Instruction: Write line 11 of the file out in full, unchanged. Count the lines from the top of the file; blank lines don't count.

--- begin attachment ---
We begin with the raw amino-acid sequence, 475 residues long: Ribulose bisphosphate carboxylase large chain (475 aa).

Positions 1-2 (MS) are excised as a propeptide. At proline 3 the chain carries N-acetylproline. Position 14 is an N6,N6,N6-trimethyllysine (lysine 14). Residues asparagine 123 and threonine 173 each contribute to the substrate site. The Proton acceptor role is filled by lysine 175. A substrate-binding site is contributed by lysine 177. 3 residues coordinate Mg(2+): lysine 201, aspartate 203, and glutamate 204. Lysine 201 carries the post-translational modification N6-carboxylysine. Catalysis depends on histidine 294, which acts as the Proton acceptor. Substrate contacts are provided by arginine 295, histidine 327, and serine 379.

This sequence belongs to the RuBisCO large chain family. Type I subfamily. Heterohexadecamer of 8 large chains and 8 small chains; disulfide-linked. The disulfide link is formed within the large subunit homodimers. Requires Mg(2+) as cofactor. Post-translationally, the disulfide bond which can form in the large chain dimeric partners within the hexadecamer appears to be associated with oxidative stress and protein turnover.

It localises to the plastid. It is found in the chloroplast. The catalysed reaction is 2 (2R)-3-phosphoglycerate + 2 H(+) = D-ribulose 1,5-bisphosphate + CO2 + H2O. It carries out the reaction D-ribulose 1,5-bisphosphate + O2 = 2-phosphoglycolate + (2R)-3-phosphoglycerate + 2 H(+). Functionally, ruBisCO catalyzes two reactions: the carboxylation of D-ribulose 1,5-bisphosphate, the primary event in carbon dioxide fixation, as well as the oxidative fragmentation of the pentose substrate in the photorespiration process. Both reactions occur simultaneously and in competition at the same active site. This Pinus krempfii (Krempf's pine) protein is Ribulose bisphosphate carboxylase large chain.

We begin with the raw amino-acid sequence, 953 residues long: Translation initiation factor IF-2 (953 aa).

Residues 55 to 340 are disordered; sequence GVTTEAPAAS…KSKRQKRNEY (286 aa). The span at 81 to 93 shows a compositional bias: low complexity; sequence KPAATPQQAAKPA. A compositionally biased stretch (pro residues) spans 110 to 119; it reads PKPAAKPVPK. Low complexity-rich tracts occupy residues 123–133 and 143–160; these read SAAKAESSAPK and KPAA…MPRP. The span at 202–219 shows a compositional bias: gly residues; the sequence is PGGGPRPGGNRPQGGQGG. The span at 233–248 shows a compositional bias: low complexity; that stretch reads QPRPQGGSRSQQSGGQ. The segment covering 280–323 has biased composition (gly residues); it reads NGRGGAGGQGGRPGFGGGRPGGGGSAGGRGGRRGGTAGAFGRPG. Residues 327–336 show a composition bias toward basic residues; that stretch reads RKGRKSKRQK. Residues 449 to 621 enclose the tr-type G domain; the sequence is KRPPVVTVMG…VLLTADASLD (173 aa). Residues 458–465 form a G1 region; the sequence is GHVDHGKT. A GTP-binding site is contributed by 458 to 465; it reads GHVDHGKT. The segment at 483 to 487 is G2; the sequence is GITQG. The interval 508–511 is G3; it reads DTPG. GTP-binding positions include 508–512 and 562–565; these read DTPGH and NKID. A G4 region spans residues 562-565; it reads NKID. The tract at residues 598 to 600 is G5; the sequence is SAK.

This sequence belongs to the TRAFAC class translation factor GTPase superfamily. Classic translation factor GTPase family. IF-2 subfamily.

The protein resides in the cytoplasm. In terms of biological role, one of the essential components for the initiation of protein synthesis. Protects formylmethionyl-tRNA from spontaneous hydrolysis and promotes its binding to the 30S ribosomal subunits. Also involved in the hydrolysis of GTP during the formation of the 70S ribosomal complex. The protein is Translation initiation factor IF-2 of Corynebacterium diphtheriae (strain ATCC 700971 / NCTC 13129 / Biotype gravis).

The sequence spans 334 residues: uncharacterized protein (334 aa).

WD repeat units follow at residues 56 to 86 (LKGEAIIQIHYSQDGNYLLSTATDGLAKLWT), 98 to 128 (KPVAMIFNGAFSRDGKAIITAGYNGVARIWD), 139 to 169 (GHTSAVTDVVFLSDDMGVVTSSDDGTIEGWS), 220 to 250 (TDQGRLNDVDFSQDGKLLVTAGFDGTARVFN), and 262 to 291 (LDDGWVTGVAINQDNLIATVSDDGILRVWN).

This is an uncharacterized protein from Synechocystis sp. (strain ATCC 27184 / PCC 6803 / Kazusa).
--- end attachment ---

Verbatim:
This is an uncharacterized protein from Synechocystis sp. (strain ATCC 27184 / PCC 6803 / Kazusa).